The fourth industrial revolution represents the next iteration of technological expansion and the increased human-tech connection. Today, we are only at the beginning of this new era. The fourth industrial revolution consists of intelligent computing, which involves autonomous systems that augment human capabilities and coordination mechanisms. Autonomous systems include AI-powered systems, like ChatGPT, robotics, autonomous vehicles, and smart devices, but also global decentralized systems governed by code, such as Bitcoin and Ethereum. In the fourth industrial revolution, some believe that code–not bureaucracies, institutions, or rules of tradition–will increasingly determine the ways humans provide value to one another[6].

What’s the role of crypto in the fourth industrial revolution?

Each iteration of the industrial revolution provided a faster and/or more cost effective means of providing value. Crypto is similar. Blockchains remove intermediaries and enable direct interactions between parties, which creates more efficient and less costly transactions for builders and users alike. As a result, we believe the crypto asset class is often motivated by a desire to update and improve legacy systems.

The traditional financial system is built on a web-like network of intermediaries, each charging fees, and thereby increasing costs and time for users. Banks may take days to settle payments using networks like SWIFT, which launched over 50 years ago. Crypto solves these inefficiencies by connecting individuals directly (peer to peer) through a protocol managed by code. By streamlining financial interactions, crypto can offer faster and cheaper ways to process value. 

However, crypto is also relevant for use cases beyond just the legacy financial system. For example, it can address big tech’s user/platform alignment problems. Large tech companies often operate in closed ecosystems where they can enforce top-down control on user and developer access and data. While companies like Facebook, Instagram, Twitter, and YouTube gave content creators tremendous reach, the money generated by their content largely flows to the companies rather than the creators[7]. Furthermore, data and content are owned by platforms rather than by the users. For example, (formerly Twitter) could choose to “deplatform” a user, effectively kicking a user off of its network, rendering the user unable to access or export their content or followers. Finally, corporations can extract value from developers on their platforms. For example, Apple charges app-store developers 30% on all of their in-app revenue[8].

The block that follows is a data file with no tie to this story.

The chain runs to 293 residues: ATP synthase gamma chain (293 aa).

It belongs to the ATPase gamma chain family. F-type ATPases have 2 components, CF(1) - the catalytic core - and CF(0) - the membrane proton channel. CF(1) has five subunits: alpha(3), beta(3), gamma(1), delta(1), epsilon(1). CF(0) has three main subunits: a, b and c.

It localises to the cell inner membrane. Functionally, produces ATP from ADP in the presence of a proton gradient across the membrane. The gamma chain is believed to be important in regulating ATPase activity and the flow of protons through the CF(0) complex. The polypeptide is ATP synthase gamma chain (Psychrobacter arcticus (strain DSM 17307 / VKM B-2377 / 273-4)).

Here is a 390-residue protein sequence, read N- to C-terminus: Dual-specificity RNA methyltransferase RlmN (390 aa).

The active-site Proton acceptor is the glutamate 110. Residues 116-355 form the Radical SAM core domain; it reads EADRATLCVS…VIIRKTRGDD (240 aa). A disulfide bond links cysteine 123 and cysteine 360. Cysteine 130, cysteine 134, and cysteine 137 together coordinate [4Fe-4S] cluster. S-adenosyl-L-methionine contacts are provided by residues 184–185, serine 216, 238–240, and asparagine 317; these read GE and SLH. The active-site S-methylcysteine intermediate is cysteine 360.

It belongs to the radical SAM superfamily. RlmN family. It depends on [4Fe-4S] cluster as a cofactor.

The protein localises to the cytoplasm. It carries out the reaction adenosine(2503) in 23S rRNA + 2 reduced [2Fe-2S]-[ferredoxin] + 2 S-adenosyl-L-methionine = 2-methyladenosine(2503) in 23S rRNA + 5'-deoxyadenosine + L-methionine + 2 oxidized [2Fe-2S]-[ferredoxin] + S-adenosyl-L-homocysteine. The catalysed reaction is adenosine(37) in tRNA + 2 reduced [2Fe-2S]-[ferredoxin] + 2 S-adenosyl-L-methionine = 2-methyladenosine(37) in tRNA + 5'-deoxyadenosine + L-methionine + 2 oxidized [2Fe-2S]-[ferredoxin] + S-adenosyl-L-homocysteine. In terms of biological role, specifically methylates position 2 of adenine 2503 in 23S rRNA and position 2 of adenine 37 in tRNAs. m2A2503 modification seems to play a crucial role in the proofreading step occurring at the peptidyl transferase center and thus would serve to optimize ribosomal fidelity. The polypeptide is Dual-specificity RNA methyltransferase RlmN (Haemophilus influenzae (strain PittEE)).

Unlike traditional models with intermediaries and closed ecosystems, crypto platforms are open-source and permissionless, allowing for any person in the world with internet access to use and any developer to build. This means no arbitrary deplatforming and more value accrual to network participants rather than to centralized intermediaries. The resulting effect is global collaboration, subsequent rapid innovation, and new levels of access for people in developing countries. It’s our belief that, over time, this could potentially unlock a redistribution of wealth and upward mobility.

This is particularly important as society faces unprecedented levels of income inequality and ventures further into the age of intelligent computing. Going forward, there is a risk that AI-powered systems will centralize power, data collection, and decision making to even greater levels. As we continue to integrate with technology through AI-assistants, wearables, and smart sensors made by companies such as Apple, Meta, Amazon, Tesla, and Open-AI, an increasing amount of personal data will be stored on centralized servers. This data is not only financial but social, biometric, and medical data, which presents notable risks around individual security and privacy. Crypto and the features inherent in blockchain technology (decentralization, transparency, and individual ownership of data) can help mitigate these risks.

Similar to eras of the past, in crypto, there will likely be applications in the future that have not yet even been imagined today. As this nascent space continues to evolve, Grayscale designed the Crypto Sectors framework to help investors better understand the developments of this increasingly important asset class.

Introducing Grayscale Crypto Sectors for Investors

Although crypto is less mature than many elements of the traditional global economy, it’s important to have frameworks to understand how each piece of the cryptocurrency puzzle complements each other, especially given that crypto can often appear highly technical. To better understand the crypto space, we created Grayscale Crypto Sectors, which groups crypto assets by function–both from a technical and user perspective.